City gains new parks and animal control officer

By 
M.P. Regan
Wednesday, July 28, 2021
Parking it

Jason Ericksen stands outside City Hall during a rare recent daytime moment when he wasn’t busy as the city’s new parks and animal control officer. M.P. Regan photo

Jason Ericksen took a simple approach to gaining the position as the City of Dillon’s new parks and animal control officer.

“I just saw the ad in the paper and applied,” said Ericksen, a Dillon resident for most of his life who started working for the city in late June.

“So far, it’s been going well,” said Ericksen, who in his first week on the job had to cope with a pair of dog complaints and one about an elusive raccoon.

“If you see a problem dog, just call city hall, and we’ll head out to take care of it,” suggested Ericksen, who gets police involved if a dog proves especially aggressive.

“The dogs I’ve had to deal with so far have been nice dogs.”

Most of what Ericksen deals with on the job involves keeping the city’s parks nice.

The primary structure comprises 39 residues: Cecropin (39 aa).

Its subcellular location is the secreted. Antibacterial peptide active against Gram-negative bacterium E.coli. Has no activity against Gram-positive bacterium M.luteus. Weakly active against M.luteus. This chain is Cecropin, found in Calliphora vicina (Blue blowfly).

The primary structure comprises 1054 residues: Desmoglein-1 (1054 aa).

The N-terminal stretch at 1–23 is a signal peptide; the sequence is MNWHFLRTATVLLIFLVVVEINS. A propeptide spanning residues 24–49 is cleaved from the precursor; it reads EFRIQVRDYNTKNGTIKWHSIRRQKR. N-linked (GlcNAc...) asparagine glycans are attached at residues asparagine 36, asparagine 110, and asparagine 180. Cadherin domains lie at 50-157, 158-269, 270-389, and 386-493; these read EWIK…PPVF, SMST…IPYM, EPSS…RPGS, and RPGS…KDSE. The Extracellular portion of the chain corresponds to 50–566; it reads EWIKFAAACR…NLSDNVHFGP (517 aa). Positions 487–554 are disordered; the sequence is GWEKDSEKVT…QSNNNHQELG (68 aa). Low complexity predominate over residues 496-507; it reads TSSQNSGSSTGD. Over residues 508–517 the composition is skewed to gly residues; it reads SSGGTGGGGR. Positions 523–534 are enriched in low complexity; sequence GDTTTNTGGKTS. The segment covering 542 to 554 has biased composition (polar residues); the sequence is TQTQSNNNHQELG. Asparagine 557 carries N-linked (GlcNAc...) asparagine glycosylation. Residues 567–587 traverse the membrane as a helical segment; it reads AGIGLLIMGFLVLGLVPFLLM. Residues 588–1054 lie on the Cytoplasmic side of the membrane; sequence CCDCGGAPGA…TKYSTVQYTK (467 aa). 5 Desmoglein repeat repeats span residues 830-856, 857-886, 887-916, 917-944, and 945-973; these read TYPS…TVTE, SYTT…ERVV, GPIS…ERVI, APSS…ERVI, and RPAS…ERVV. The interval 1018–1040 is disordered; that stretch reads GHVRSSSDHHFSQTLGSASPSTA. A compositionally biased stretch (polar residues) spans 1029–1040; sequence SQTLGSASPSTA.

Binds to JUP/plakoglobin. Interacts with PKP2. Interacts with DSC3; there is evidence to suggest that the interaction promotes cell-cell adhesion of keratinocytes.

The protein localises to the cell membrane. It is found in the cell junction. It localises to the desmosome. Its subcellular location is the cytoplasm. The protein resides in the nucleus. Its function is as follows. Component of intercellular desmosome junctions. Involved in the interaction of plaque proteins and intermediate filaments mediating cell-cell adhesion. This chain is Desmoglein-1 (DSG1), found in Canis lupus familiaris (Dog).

“It’s just maintaining the parks,” said Ericksen. “Mowing weeding, making sure the sprinkler systems work—just general maintenance,” explained Ericksen of a list of responsibilities that’s grown thicker with the increased amount of use the city’s parks are getting this summer.

“There’s been a ton of people in the parks,” said Ericksen, who has had to adjust to working outdoors since coming over from Beaverhead County High School, where he focused on maintaining BW Lodge.

“I’m outside all day long. I never knew I could sweat this much,” laughed Ericksen.

“I drink at least two gallons of water a day on the job, more than I’ve ever drank.”

Ericksen has to make sure that he re-hydrates the grass in the parks only on their designated alternate days, just like city property owners.

“We are following the same watering rules and regulations everyone else is,” said Ericksen of the city’s drought restrictions that took effect earlier this summer, including the one that mandates people only water their lawns on odd days in the calendar if they live at an odd-numbered address, and even days if they live at an evennumbered address.

Having grown up in Dillon, where he is now raising a family, Ericksen well knows how important well-maintained parks are to city residents—especially the kiddos.

“Our daughter is a big softball player, so we go to Vigilante Park a lot,” said Ericksen, a regular on the Vigilante playground equipment during his youth.

“It’s really important for kids to have a place to go and be safe and have fun.”

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